SIDS, previously known as Cot Death, is one of the things that keeps me up at night. Literally. Since Baby S came to live with us, I’ve worried about the ‘what if’s’ and stand over her cot many times, every night and sometimes during the day too, checking she’s breathing. Ask any new parent or foster carer of a new born and they’ll tell you, this is not a unique feeling and as my training is a few years out of date, I decided to update my knowledge. It’s been the best thing I’ve done for my stress levels and for my sleep.
Before the midwife signed me over to the baby clinic, she left me a pack which included information about the Lullaby Trust and I rang them and booked a local course. The course was designed for young or new mums but it was the closest one to me so I signed up. It was run by Little Lullaby and the two young mum’s who facilitated the course hit just the right note with the young parents in the room. Most of them were initially nervous about answering questions or speaking out but by the end of the course, we were all chatting, every one of us relieved to have the tools to keep our babies safe.
The Lullaby Trust give out free information and packs as well as offering courses for parents/guardians and professionals. Check out their website to find a course near you, to download a fact sheet, for support or for general information. To recap my course, here are the basic facts to keep baby safe while sleeping, and to reduce the chances of SIDS, as outlined by The Lullaby Trust:
- Always place baby on their back to sleep. Some care givers worry this may be unsafe if they vomit, but research shows this is the safest position. It’s true that babies sleep deeper and longer on their front and a sleep deprived parent may be enticed to place baby on their front, but it is because of the deeper sleep that it is considered unsafe;
- Never be tempted to fall asleep on the sofa or in an armchair with baby. This is thought to be one of the most high risk sleep situations;
- The safest place for baby to sleep is their own cot or basket. Bed sharing is not recommended, particularly if any of these apply; baby was a low birth rate or premature, if you are or partner smokes, has had an alcoholic drink or taken drugs or if you feel more tired than usual;
- Breastfeed if you can;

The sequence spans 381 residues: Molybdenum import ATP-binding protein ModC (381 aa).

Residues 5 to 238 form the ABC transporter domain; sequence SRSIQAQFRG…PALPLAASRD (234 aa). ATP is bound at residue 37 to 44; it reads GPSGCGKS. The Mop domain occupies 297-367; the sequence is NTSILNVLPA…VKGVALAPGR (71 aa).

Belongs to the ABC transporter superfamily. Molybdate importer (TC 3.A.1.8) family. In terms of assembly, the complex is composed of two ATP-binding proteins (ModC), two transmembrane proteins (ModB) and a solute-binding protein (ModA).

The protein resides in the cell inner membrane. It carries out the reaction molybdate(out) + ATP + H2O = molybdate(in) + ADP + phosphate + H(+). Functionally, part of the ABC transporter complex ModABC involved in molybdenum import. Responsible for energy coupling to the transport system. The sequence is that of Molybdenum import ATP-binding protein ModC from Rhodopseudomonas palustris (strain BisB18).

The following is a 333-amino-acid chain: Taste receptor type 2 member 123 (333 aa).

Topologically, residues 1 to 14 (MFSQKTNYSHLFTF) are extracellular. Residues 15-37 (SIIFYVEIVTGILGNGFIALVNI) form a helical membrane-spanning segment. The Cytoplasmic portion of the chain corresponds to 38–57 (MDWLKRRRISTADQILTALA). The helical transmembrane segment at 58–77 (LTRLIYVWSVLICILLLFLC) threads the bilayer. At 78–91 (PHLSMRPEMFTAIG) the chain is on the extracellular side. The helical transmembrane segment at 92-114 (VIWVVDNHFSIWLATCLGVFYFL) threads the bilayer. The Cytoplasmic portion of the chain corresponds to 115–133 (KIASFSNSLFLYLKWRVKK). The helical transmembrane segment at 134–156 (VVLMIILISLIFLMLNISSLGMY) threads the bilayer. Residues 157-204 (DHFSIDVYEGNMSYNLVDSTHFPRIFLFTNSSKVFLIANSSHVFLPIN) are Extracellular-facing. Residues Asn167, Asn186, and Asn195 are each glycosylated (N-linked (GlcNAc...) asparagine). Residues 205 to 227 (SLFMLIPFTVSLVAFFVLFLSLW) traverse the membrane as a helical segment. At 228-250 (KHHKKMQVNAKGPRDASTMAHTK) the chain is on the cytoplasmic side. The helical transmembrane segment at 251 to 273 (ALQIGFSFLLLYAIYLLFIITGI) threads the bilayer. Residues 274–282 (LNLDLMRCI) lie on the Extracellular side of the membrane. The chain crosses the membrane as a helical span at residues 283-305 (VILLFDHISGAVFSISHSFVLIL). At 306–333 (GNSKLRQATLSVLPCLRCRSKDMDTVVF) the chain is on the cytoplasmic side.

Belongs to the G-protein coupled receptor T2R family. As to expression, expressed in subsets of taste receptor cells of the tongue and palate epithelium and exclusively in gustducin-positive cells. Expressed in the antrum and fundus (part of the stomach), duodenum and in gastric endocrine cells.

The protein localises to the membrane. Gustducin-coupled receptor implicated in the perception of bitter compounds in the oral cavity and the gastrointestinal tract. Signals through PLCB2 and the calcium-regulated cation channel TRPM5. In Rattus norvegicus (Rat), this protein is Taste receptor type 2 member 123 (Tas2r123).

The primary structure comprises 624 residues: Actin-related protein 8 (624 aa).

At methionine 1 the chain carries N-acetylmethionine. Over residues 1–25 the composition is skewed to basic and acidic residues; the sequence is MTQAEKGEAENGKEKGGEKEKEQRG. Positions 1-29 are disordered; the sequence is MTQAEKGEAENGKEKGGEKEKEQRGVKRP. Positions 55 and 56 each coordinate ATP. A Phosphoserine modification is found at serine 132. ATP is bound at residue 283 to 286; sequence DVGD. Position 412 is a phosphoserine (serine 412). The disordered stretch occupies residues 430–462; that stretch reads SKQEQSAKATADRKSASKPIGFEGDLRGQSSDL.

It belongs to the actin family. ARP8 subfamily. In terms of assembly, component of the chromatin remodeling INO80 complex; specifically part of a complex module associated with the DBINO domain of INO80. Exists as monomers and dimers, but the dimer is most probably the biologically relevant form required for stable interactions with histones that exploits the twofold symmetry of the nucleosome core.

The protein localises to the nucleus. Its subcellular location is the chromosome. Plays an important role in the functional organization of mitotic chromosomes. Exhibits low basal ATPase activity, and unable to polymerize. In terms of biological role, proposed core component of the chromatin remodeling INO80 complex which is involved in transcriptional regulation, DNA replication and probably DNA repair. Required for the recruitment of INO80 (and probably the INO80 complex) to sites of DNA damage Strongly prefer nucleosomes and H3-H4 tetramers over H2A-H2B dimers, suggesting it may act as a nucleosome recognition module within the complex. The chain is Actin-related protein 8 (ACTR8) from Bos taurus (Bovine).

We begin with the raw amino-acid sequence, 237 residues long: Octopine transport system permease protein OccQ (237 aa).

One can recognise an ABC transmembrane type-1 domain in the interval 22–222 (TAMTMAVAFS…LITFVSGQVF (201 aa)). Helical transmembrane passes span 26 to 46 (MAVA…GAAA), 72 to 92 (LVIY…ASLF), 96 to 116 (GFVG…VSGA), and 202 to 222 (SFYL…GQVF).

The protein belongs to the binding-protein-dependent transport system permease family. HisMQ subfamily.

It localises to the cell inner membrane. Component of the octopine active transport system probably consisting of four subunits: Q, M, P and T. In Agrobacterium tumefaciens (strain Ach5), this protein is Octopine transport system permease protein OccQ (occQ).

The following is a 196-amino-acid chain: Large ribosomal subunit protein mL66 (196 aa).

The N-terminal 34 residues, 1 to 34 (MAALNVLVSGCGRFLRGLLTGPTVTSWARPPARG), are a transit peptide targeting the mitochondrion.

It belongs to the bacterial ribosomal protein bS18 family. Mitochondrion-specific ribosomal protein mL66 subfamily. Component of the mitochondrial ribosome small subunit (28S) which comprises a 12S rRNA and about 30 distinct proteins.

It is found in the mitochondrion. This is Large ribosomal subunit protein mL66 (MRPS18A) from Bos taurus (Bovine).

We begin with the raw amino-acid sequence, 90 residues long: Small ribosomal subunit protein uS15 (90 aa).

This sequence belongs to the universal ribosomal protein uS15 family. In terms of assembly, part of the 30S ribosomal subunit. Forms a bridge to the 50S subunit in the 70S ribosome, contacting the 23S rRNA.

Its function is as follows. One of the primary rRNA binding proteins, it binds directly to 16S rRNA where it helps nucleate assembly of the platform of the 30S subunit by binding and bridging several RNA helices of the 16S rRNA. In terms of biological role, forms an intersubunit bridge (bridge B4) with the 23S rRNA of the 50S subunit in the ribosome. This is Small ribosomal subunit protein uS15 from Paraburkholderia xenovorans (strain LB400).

- Don’t smoke. Keep your house and clothes smoke free;
- Keep baby in the same bedroom with you, in their own cot or baby basket, for the first 6 months;
- Use a clean, firm waterproof mattress. If you have a borrowed Moses basket or cot, check where it was stored and if possible, buy a new mattress for it;
- Baby must not be too hot in bed as this significantly increases the chance of SIDS. Invest in a room thermometer and keep the room between 16-20C, which is colder than most people would estimate. A simple, cheap thermometer is available from the Lullaby Trust’s online shop;
- Like room temperature, the type of bedding is important too. Use lightweight bedding which is tucked in to avoid covering baby’s face. Don’t use a quilt, duvet or double thickness blankets. Don’t use a pillow and make sure all bedding is well fitted and loose;
- Dummy use. This is a controversial issue, however research has shown that babies who consistently sleep with a dummy are at a lower risk of SIDS. The Lullaby Trust has produced a fact sheet for the use of dummies and the research behind it, which outlines the best and safest way to use a dummy when baby sleeps.
The above advice from the Lullaby Trust applies to naps during the day as well as at night.
Working alongside the NHS, the Lullaby Trust offers advice and guidance on safe baby sleep and supports research into how to prevent baby deaths during sleep. They also offer support for families who have suffered a bereavement due to SIDS. For more information contact The Lullaby Trust.